Almost immediately, the heat from all of us “freshly minted M1s” dissipated, as did the smiles and excitement on everyone’s faces. The frigid temperature, mimicked the morbidity and mortality interlaced in the air. 38 metal containers. Each carrying the life of an individual who had passed on. Was I feeling dizzy because of the smell of formaldehyde or because of the overwhelming unease? Nothing could have prepared me for this.
The joys of having a last name towards the end of the alphabet: I make my way to the back of our graveyard. Slowly, but surely, each group began to lift the bodies of their donors out from the humidor. Per our instructor, given the additional weight the bodies had accumulated from the embalming fluid, the “stalky teammates” should take charge of bringing the body out. I’m not sure if I backed away because I knew my small frame would not be able to lift our donor, or because I was in too much of a state of shock to do something so mentally demanding at the time. I could feel myself aimlessly dissociating and slipping into a state of detachment from this former life, aimlessly searching the Netter’s Atlas to look at the structures … trying to remove myself from the situation—the complete opposite of what I swore I would do as a physician. I recognize I am in no way shape or form even 1/100th of a doctor yet, but was I already letting myself down by not being able to highlight and recognize the beauty in the midst of death and suffering and associated humanism?
I slowly grasped a scalpel. By my surprise, it only took three times for my shaking hand to slide the razor-sharp blade on. Like an assembly line, I assembled three more, and set them on our table. I had my body turned away from our donor, trying to pull myself together. When I had no excuse to be facing away from our donor anymore, I slowly turned around and approached the humidor.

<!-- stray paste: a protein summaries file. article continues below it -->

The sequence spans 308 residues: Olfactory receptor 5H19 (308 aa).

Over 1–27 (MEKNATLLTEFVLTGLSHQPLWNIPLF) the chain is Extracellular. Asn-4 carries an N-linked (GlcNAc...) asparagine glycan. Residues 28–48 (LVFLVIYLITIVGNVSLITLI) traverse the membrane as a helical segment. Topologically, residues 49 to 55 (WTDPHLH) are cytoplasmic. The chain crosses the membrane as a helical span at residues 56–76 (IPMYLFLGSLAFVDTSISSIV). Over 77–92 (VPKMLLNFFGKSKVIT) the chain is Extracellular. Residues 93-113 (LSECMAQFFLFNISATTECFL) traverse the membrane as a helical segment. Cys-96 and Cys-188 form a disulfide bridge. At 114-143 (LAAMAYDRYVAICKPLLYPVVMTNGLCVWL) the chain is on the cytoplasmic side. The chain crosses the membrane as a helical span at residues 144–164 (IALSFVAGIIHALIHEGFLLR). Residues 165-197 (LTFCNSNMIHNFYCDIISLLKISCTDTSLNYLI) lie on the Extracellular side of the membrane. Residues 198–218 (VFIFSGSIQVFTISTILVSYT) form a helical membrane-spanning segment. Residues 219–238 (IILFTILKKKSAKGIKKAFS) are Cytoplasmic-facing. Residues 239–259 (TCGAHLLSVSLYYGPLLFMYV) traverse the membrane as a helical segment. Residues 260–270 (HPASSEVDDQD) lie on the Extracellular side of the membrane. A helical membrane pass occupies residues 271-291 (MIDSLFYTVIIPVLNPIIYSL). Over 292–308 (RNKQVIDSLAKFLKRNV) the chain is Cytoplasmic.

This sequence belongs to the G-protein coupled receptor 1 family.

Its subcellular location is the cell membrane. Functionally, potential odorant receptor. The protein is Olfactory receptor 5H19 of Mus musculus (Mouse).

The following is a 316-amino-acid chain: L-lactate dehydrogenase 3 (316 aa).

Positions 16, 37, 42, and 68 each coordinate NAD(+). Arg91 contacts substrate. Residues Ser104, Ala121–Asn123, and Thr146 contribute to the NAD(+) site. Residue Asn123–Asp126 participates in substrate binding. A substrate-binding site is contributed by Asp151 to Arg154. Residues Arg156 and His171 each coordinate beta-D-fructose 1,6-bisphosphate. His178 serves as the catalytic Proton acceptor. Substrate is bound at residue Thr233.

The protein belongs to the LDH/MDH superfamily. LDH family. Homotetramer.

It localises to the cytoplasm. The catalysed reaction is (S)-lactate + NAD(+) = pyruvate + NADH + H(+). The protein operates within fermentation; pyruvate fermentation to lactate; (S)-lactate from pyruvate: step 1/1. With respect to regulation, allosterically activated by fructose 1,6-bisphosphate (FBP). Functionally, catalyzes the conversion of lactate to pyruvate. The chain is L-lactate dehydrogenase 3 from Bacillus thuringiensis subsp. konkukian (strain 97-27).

A white, embalming fluid soaked sheet lay over our donor. I walked around to the other side. Male. Mid 70s-80s. His skin ashen, full but shriveled. His limbs were in unnatural positions from the way he was “stored.” We all looked at each other for who was brave enough to make the first cut. I turned and could see students eagerly starting slice away at the skin, fascia, and muscles. Meanwhile, all that I could think about was what we were about to destroy.
In just a few weeks, we were going to dissect—no dismantle and see the life of this man broken down before our eyes by our untrained, careless hands. What secrets would we find? Why was your life cut so short? Your body carries a story: Decades of life and memories, each leaving a mark somewhere along the way. The scars on your knee—a surgery or an accident? Your central line—cancer or infection? Your death—inevitable or unexpected? Your body is so graciously our puzzle to learn. As I began to delicately slice away at the skin and fascia, layer by layer, I was relieved to notice my “humanity” settle back in. He was cold as ice. He was stiff as a board. He was long gone. However, to me, he was present. Every care I made to preserve the integrity of his architecture was to preserve the integrity of his life. His life mattered, and even under my shaking, untrained hands, continued to matter.
Mami K. Sow is a medical student.
Image credit: Shutterstock.com